Yi Gu, an associate professor in the Computer Science Department at Middle Tennessee State University, is helping underrepresented populations succeed and go the distance in her field and beyond with a $33,000 grant from the Tennessee Board of Regents.
“Our goals are to improve GPA scores and increase the retention rate of female students, especially female students of color, in the computer science major and the larger science, technology, engineering and math fields” Gu said. “We also want to develop interest and confidence in math and programming for the targeted students.”
To accomplish this, Gu and her team are using the funds from the 18-month grant in four key ways — putting on a six-week summer educational enrichment program; forming learning communities during the fall and spring semesters; improving the methodology of existing computer science and math tutoring labs; and organizing female-led seminars of faculty, senior students or recent graduates to serve as role models for younger students.
Gu’s team includes faculty Jaishree Ranganathan, computer science professor, and Lu Xiong, mathematical sciences assistant professor, and graduate students Emily Musselman, Andrew Dale Becker and Timothy Morren.
Gu said the enrichment program, especially, focuses on fun to interest students.
“We offered several workshops that were organized to engage more students in playful computer and mathematics activities such as simple coding for Lego robotics, data encryption and decryption, as well as math games,” she said.
Musselman, one of the project’s graduate assistants, said she was interested in joining the research team because the supports were something she would have loved to have during her time as an undergraduate computer science student.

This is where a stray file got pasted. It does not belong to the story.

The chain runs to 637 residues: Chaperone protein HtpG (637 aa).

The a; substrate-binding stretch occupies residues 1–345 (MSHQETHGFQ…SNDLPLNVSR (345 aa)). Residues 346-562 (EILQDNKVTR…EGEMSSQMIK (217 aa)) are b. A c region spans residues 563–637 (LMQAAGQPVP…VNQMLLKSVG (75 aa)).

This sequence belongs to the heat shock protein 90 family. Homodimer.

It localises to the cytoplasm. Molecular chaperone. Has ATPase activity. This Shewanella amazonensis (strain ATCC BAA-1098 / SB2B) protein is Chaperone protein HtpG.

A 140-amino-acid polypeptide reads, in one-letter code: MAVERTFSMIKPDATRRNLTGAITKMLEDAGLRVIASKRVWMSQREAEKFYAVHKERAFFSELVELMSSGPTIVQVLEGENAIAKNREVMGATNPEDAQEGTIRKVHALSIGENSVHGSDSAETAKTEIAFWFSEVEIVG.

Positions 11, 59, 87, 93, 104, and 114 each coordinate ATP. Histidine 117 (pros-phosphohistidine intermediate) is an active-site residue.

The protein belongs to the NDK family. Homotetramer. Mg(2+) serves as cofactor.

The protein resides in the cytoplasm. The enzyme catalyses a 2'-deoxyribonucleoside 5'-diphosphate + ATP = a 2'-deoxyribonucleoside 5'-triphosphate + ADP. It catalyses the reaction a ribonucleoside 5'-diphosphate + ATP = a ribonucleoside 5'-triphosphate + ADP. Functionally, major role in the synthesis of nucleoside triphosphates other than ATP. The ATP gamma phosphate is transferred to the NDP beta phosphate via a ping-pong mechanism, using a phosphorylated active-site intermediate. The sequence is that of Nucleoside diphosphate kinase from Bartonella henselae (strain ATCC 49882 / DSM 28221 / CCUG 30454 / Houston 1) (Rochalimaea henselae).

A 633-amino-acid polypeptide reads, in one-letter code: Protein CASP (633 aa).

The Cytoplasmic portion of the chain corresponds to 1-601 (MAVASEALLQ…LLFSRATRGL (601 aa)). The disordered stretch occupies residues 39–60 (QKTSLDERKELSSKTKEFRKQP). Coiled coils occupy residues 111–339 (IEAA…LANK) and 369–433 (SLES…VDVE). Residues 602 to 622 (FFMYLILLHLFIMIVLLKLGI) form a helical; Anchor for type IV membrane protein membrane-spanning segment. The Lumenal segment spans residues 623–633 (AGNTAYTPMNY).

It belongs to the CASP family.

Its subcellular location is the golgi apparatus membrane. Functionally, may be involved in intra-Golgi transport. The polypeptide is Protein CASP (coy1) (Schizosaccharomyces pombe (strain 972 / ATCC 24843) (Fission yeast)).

“I was 18 and fresh out of high school with no programing experience,” said Musselman, who earned her undergraduate degree from MTSU in 2021. “I walked into a class of about 50 men who seemed to know all of the material already or seemed confident enough to think that it was going to be easy. I felt the opposite and spent a lot of my undergraduate time working incredibly hard sharpening my math and programming skills all on my own, so that I could go into class prepared to be in the conversation.”
Xingyu Chen, an actuarial science graduate student, said she participated in the enrichment program experience to improve her programming skills and learn something new.
“It help(ed) me to understand my major and deepen my career knowledge,” Chen said, adding that her favorite part was the introduction to programming.
Gu, who has overseen multiple research projects during her decade of work at MTSU, said her department and the university’s Office of Research and Sponsored Programs have been very supportive of her work.
“Our department is always very supportive, providing funds for travel or publication for the faculty who do not currently have the grant money to do so,” said the Suzhou, China, native. “The ORSP provides various workshops and support on grant information and helps with budget design and other expenses.”
Musselman echoed Gu’s sentiments about the ORSP and highlighted the benefits of participating in research.
“This research specifically has allowed me to use the skills and knowledge that I have acquired at my time at MTSU and put them to use,” said Musselman, who is from Murfreesboro, Tennessee. “It has strengthened my academic profile and allowed me to meet some of the younger students who are coming up behind me.
“The ORSP’s assistance in students finding and applying for research funding … allows us to have a collaborative research environment, so that graduate students and faculty members who are engaged in ongoing research projects can work together.”
To learn more about the undergraduate and graduate computer science programs, visit the department’s website at https://www.mtsu.edu/programs/computer-science/.
To learn more about faculty and student research opportunities on campus, visit the Office of Research and Sponsored Programs website at https://www.mtsu.edu/research/.
— Stephanie Wagner (Stephanie.Wagner@mtsu.edu)